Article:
CHAPTER I.—THE PROBLEM STATED p. 1
The spread of moral restraint as a check.—Predicted by Malthus.—The declining Birth-rate.—Its Universality.—Most conspicuous in New Zealand. Great increase in production of food.—With rising food rate falling birth-rate.—Malthus’s checks.—His use of the term “moral restraint.”—The growing desire to evade family obligations.—Spread of physiological knowledge.—All limitation involves self-restraint.—Motives for limitation.—Those who do and those who do not limit.—Poverty and the Birth-rate.—Defectives prolific and propagate their kind.—Moral restraint held to include all sexual interference designed to limit families.—Power of self-control an attribute of the best citizens.—Its absence an attribute of the worst.—Humanitarianism increases the number and protects the lives of defectives.—The ratio of the unfit to the fit.—Its dangers to the State.—Antiquity of the problem.—The teaching of the ancients.—Surgical methods already advocated.
Chapter ii.—The population question p. 10
The teaching of Aristotle and Plato.—The teaching of Malthus.—His assailants.—Their illogical position.—Bonar on Malthus and his work.—The increase of food supplies held by Nitti to refute Malthus.—The increase of food and the decrease of births.—Mr. Spencer’s biological theory—Maximum birth-rate determined by female capacity to bear children.—The pessimism of Spencer’s law.—Wider definition of moral restraint.—Where Malthus failed to anticipate the future.—Economic law operative only through biological law.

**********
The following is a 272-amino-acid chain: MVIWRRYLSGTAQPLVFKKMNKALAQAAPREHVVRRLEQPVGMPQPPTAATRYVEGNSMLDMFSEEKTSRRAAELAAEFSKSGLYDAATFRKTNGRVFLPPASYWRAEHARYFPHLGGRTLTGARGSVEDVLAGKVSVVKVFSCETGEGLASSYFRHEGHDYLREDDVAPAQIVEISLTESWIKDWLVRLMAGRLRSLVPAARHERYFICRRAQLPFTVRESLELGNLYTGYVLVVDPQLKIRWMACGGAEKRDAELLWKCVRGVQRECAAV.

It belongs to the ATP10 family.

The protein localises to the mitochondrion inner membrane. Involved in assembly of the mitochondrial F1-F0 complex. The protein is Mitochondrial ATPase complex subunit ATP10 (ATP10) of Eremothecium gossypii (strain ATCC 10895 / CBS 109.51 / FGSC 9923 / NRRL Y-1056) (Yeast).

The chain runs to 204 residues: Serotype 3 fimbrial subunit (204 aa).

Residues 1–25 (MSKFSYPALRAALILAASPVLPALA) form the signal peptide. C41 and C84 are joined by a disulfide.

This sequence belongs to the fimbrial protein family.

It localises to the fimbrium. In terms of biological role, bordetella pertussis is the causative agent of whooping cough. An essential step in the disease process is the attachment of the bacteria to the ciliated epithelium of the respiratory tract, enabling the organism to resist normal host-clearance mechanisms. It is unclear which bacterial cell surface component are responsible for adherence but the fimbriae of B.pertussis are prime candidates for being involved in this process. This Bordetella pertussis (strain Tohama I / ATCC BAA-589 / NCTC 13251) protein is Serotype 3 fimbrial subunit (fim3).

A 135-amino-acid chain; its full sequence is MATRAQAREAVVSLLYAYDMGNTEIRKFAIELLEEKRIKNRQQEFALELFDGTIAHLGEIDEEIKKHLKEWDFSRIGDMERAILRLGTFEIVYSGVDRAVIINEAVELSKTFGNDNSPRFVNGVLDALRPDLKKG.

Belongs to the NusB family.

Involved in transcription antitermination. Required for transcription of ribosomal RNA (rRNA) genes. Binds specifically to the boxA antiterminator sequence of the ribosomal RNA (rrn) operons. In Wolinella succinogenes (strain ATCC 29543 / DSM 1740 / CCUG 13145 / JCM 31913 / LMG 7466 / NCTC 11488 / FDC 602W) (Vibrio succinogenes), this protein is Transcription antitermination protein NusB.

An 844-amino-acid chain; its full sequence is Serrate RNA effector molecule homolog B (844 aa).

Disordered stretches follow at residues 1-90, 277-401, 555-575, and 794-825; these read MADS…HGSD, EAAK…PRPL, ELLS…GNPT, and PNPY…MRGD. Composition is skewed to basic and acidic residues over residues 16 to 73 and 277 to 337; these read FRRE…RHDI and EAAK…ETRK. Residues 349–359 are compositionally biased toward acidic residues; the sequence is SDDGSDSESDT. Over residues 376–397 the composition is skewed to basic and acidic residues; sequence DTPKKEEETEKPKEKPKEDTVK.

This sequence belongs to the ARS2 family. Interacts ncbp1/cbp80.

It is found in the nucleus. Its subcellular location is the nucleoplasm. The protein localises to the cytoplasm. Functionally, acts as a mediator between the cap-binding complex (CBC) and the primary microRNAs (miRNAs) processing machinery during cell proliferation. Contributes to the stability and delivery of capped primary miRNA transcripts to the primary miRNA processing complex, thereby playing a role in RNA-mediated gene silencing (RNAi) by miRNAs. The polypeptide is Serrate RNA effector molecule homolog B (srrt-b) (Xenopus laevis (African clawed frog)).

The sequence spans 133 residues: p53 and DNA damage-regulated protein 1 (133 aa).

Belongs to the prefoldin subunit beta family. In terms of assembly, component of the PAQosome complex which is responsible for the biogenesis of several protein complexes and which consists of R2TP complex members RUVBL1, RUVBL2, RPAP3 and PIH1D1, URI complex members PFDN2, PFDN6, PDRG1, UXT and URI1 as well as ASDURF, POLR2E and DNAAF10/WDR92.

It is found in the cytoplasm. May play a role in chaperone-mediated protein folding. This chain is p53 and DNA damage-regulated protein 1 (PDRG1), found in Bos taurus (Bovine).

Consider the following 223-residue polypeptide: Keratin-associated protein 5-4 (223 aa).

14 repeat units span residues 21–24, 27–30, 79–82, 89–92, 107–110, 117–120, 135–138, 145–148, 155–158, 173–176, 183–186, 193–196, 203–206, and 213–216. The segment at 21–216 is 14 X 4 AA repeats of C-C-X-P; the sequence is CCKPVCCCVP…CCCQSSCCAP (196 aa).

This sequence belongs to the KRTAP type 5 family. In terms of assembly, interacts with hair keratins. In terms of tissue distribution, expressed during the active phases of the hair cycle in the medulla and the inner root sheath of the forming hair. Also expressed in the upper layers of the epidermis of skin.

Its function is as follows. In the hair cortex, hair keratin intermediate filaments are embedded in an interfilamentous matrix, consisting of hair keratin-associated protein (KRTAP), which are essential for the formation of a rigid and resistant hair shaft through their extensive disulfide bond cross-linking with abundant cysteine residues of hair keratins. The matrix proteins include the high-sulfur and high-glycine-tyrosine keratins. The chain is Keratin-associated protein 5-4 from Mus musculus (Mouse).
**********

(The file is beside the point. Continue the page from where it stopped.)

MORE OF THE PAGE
Chapter III.—Declining birth-rate p. 26
Declining birth-rates rapid and persistent.—Food cost in New Zealand.—Relation of birth-rate to prosperity before and after 1877.—Neo-Malthusian propaganda.—Marriage rates and fecundity of marriage.—Statistics of Hearts of Oak Friendly Society.—Deliberate desire of parents to limit family increase.
Chapter IV.—Means adopted p. 32
Family responsibility—Natural fertility undiminished.—Voluntary prevention and physiological knowledge.—New Zealand experience.—Diminishing influence of delayed marriage.—Practice of abortion.—Popular sympathy in criminal cases.—Absence of complicating issues in New Zealand.—Colonial desire for comfort and happiness.
Chapter V.—Causes of declining birth-rate p. 36
Influence of self-restraint without continence.—Desire to limit families in New Zealand not due to poverty.—Offspring cannot be limited without self-restraint.—New Zealand’s economic condition.—High standard of general education.—Tendency to migrate within the colony.—Diffusion of ideas.—Free social migration between all classes.—Desire to migrate upwards.—Desire